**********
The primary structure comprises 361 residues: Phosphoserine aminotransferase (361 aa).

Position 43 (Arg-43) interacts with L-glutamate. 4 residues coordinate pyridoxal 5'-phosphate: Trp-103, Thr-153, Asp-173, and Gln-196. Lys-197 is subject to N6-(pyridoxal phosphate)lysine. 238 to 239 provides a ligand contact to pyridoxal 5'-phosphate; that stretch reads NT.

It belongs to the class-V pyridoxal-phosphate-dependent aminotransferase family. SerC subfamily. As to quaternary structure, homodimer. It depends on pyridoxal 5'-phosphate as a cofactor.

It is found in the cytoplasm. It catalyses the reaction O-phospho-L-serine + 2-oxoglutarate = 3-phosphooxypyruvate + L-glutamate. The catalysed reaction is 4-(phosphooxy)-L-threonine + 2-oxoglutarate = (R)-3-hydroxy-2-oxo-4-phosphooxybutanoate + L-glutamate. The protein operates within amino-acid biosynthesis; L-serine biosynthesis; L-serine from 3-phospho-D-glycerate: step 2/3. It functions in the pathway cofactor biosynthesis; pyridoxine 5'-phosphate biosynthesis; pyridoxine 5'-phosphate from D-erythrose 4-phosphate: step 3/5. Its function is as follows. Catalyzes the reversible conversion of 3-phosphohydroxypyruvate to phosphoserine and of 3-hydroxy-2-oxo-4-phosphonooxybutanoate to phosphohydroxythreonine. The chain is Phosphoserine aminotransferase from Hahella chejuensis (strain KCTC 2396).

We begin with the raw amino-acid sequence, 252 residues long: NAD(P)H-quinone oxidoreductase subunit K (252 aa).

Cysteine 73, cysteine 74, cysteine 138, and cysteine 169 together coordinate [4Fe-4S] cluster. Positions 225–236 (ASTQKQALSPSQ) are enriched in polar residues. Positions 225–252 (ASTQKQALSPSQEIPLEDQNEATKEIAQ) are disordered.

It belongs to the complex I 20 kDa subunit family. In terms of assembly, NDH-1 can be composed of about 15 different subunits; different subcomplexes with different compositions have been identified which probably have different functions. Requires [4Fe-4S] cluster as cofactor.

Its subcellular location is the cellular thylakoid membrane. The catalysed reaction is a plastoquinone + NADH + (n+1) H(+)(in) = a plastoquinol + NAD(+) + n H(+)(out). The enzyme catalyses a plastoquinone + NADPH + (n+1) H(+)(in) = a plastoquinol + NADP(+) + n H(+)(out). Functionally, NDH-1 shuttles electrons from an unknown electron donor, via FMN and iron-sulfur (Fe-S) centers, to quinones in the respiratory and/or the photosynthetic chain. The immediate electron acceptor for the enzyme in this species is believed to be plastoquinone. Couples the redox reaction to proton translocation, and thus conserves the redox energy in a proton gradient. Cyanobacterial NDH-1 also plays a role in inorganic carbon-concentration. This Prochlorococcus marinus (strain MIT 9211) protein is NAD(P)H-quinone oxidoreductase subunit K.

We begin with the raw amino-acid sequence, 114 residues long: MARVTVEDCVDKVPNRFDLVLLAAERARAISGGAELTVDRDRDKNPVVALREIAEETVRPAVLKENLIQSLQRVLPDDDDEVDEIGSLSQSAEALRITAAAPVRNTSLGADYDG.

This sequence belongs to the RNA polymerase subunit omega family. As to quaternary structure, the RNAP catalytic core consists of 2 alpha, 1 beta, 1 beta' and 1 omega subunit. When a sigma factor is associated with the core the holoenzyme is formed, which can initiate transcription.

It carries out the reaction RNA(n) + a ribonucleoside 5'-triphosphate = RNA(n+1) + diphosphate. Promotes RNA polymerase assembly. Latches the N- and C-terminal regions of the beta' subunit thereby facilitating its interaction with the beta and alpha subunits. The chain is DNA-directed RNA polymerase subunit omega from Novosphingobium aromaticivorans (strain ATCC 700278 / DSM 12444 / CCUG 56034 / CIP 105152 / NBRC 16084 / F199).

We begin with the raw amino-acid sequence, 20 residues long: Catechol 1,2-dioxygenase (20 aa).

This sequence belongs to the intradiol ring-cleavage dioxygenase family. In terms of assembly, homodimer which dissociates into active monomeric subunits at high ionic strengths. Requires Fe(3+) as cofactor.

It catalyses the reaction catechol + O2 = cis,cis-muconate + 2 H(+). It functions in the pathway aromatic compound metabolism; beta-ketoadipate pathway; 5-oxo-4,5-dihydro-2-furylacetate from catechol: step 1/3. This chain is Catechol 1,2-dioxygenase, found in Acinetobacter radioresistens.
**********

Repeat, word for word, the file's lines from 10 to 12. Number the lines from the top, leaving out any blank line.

This sequence belongs to the RNA polymerase subunit omega family. As to quaternary structure, the RNAP catalytic core consists of 2 alpha, 1 beta, 1 beta' and 1 omega subunit. When a sigma factor is associated with the core the holoenzyme is formed, which can initiate transcription.

It carries out the reaction RNA(n) + a ribonucleoside 5'-triphosphate = RNA(n+1) + diphosphate. Promotes RNA polymerase assembly. Latches the N- and C-terminal regions of the beta' subunit thereby facilitating its interaction with the beta and alpha subunits. The chain is DNA-directed RNA polymerase subunit omega from Novosphingobium aromaticivorans (strain ATCC 700278 / DSM 12444 / CCUG 56034 / CIP 105152 / NBRC 16084 / F199).

We begin with the raw amino-acid sequence, 20 residues long: Catechol 1,2-dioxygenase (20 aa).